I happen to know someone that I have a love-hate relationship with. You probably have someone similar, that kind of person you like having around because you know they’re pretty amusing and funny, however, completely different when drunk. For our friend, Studio Trigger, Little Witch Academia: Chamber of Time was something they had made during a drunk stupor while hanging out with A+ Games.
Little Witch Academia (LWA) is probably easiest to understand as an anime version of Harry Potter. I personally didn’t watch the series and yes, that’s simplifying things by a stretch, but you have girls attending a magic school and meet with various personalities and dealing with an adventure of the day, in anime form. It developed a great fan following as the series was backed with crowdfunding, but it probably won’t win any new fans with this new title. So enough beating around the bush, let’s break down what’s going on with LWA Chamber of Time.
The premise is that you play 7 of the students within the school, just that as the name implies, trapped in some sort of time loop. This is thanks to your lead protagonist, Ako, doing what most lead protagonists in anime do. Start a mess that everyone has to fix. All in one day because the time loop is exactly one day, without an ocarina as some absurd reference to a certain game.
Production (1 / 5)
If it’s time travel LWA Chamber of Time can quickly send you to the past with how basic the backgrounds look in every stage of the game. The game presents itself with 2.5D style graphics and it’s easy to tell where the budget went. While the backgrounds are very dull and uninteresting the characters all look unique rather than look like they’re generated from a character creator, many even have their own voice and others animate in their specific manner. Even the portraits animate well when they’re in ‘visual novel’ mode if you can forgive the lack of transition.
Moving around the school is rather difficult especially at the start as the map doesn’t really tell you much about where you’re going in this 3-floor structure that’s inter-connected with other buildings within the campus. The interface, especially when trying to manage your quest tasks and looking for clues around the school is made difficult because of what the game doesn’t tell you. Perhaps this could be forgiven if there was some form of skill or strategy involved with figuring out what to do next, but so far I don’t think that was the case.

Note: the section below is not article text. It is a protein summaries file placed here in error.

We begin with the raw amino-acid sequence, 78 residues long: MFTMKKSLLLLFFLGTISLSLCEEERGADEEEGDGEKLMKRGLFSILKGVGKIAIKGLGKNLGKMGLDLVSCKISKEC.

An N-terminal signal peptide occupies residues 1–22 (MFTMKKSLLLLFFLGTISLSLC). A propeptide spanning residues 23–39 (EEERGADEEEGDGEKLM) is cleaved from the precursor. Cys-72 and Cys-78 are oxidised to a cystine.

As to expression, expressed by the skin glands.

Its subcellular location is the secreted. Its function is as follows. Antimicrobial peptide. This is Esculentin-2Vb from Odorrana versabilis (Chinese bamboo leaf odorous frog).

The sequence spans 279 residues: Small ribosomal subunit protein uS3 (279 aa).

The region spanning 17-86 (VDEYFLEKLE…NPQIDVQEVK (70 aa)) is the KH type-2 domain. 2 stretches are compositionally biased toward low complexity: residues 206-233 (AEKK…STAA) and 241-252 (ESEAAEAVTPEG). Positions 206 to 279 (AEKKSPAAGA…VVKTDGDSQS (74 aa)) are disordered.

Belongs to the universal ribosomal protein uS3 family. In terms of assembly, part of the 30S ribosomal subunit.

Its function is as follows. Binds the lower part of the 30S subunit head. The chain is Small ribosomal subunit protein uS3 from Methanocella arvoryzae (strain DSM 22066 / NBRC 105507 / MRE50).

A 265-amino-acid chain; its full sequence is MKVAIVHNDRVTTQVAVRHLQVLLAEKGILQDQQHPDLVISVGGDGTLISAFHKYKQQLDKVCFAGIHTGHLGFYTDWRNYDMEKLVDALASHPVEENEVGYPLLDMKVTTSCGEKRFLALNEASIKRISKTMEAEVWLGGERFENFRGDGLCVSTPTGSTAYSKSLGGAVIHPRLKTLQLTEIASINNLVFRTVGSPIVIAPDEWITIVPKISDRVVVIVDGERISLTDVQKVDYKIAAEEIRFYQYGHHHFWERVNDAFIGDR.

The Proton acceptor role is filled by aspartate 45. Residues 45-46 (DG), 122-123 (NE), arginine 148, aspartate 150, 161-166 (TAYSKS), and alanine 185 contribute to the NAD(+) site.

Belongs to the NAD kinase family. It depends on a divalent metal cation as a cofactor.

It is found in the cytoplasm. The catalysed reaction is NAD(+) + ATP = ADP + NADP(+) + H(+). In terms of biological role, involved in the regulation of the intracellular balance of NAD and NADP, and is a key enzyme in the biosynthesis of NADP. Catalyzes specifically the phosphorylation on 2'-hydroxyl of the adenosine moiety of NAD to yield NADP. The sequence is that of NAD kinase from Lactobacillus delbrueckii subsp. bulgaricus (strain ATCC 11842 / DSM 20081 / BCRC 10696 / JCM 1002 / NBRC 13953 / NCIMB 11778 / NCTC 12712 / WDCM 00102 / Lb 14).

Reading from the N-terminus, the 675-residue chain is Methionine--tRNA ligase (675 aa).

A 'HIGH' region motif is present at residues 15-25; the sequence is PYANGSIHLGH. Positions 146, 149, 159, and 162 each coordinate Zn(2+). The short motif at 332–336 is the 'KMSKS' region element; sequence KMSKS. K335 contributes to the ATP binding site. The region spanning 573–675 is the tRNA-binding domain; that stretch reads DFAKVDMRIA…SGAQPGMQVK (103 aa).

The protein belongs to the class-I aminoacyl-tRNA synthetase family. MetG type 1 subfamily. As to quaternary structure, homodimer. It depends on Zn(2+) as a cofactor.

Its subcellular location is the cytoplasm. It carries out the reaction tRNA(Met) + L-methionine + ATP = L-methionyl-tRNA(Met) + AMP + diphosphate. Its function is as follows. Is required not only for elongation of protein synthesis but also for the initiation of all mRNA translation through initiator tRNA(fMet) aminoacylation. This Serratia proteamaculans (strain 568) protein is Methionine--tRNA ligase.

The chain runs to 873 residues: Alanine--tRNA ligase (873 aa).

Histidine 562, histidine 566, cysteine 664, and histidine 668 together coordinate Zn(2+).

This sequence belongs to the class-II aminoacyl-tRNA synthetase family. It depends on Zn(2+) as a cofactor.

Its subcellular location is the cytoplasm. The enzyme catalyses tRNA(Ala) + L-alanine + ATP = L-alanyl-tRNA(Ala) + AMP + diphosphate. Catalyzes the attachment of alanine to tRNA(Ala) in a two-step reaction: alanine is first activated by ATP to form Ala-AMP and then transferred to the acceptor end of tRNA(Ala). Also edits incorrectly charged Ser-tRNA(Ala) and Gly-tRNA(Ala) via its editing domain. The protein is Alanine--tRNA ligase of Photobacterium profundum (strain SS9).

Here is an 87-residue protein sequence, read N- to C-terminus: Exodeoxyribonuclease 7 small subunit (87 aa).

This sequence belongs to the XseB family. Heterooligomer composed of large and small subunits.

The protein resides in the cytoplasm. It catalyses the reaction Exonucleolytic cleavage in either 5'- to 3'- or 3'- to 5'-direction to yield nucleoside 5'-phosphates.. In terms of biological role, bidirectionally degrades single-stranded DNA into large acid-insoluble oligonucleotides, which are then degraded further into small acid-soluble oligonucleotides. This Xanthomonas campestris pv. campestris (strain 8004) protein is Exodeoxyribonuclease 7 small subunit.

Combat is barely passable, it can be difficult to tell if you’re actually doing anything right when you’re trying to hit your enemy. Most of the enemies and obstacles also look extremely uninteresting and it makes you want to skip over them if you can (but you can’t). You’ll also have to get used to the audio clips quickly looping because of you mashing the attack button. It’s not much if you’re used to fighting games but if you’re not well I suppose it’s time.
The worst part about the combat is that despite all the complaints I made about how simple it looks, it has the audacity to skip frames or lag at certain points, if there’s enough things moving. It honestly feels like a badly ported game that might have been meant for the PSVita and is suddenly on the PlayStation 4.
Mechanics (2 / 5)
This title generally has two types of gameplay that attempt to intertwine with each other. One would be the old-school adventure game where you go around the school solving either a mysterious case or just some problems your acquaintances might have. And the other is a dungeon raid where you wander various dungeons in search of treasure, grinding levels, and other dungeon-raid-ey things.
As I mentioned before, the adventure part is runs similarly to Ocarina of Time. Everything happens in one day, and as the day repeats, so do the sub-quests. It allows you to ‘farm’ certain goods without really spending any resources but it gets tedious as you have to run to every point on your own. What’s painful, however, is how hard it could be to actually proceed any of this, even the main story. You see, you’re asked to maybe find a person or a thing without really knowing who or what that really is. Yes, you’re probably given a name and sometimes a place but if you don’t watch the series you’re probably better off with a guide to save yourself the frustration.